Bio: Joseph S. Bonsall is an avid writer, songwriter, and 40-plus year member of the legendary American music group The Oak Ridge Boys. His previous books include G.I. Joe & Lillie Remembering a Life of Love & Loyalty and several children’s books. For relaxation, Joe retreats to his 350-acre farm on the Tennessee-Kentucky state line with his wife, Mary, and their seven cats. He also plays the banjo.

The Reformation Study Bible: An Interview with Dr. R.C. Sproul

[Editor’s Note: Click to buy your copy of the Reformation Study Bible (2015) in the Bible Gateway StoreReformation Trust, the publishing ministry of Ligonier, has thoroughly revised the Reformation Study Bible (2015) with more than 20,000 study notes and commentary by 75 scholars under the leadership of Dr. R.C. Sproul, who says, “By presenting a modern restatement of biblical, Reformation truth in its comments and theological notes, the Reformation Study Bible (2015) aims to carry on the legacy of the Geneva Bible in shining forth the light of biblical Christianity, which was recovered in the Reformation.”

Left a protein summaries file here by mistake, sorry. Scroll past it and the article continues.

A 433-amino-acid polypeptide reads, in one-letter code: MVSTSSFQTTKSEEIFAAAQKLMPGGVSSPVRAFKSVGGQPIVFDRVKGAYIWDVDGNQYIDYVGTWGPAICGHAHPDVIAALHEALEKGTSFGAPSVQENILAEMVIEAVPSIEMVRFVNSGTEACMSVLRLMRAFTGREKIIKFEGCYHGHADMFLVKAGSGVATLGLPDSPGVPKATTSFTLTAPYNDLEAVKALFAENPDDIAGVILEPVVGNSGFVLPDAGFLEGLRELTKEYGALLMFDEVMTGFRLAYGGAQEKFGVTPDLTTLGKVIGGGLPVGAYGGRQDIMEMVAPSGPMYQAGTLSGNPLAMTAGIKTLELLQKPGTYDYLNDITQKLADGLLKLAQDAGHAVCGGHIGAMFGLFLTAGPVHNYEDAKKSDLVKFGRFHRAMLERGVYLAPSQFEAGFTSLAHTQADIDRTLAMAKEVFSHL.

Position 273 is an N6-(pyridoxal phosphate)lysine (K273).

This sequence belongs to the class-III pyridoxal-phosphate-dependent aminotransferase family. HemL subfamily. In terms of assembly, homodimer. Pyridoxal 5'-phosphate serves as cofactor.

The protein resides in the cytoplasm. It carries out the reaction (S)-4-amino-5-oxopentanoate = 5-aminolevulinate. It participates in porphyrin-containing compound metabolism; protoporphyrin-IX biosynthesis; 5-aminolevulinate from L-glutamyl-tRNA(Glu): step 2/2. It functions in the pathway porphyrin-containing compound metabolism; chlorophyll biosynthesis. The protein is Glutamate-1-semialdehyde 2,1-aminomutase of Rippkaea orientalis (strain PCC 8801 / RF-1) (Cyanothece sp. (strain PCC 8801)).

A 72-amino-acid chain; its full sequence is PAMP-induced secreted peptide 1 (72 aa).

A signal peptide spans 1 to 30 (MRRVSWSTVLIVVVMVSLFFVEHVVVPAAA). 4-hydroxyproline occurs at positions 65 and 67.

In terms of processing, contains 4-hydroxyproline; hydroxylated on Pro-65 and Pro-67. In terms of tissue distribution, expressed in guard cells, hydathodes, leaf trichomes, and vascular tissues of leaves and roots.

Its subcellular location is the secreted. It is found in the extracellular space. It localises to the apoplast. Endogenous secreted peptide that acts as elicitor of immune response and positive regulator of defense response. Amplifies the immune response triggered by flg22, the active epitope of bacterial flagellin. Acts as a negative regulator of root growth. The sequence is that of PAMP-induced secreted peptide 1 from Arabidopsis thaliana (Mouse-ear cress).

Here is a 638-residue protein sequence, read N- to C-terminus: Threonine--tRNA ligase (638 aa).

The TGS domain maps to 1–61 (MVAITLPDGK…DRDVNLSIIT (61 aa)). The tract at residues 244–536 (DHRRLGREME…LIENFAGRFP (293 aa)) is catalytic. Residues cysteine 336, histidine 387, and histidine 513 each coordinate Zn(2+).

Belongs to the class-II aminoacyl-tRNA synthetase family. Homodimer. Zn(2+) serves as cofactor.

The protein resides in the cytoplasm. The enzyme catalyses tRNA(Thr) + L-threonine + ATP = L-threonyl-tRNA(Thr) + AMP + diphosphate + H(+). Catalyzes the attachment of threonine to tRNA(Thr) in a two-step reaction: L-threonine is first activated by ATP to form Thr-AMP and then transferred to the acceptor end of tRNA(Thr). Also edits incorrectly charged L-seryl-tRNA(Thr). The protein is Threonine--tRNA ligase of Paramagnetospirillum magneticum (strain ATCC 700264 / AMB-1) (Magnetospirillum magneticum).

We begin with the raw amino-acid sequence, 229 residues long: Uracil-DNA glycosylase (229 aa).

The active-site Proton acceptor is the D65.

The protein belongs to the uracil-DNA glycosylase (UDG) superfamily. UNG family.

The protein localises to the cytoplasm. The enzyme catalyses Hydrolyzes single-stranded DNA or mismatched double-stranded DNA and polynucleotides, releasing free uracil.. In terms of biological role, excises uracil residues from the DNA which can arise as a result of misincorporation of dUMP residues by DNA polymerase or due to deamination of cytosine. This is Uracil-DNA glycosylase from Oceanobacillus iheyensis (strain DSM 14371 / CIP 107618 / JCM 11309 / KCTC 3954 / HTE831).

Bible passage search result page exampleThe Reformation Study Bible (2015) study notes are available on Bible Gateway by tapping the “STUDY THIS” blue box on the Bible passage search result pages.]

Dr. R.C. SproulThe Reformation Study Bible represents centuries of ongoing theological study and biblical reflection. Its study notes and articles are built and influenced from the best theological insights from pastors and theologians throughout church history, including the latest archaeological discoveries and reflection from pastors and theologians today. Its topical articles introduce you to various important subjects, including church history, textual criticism, and more.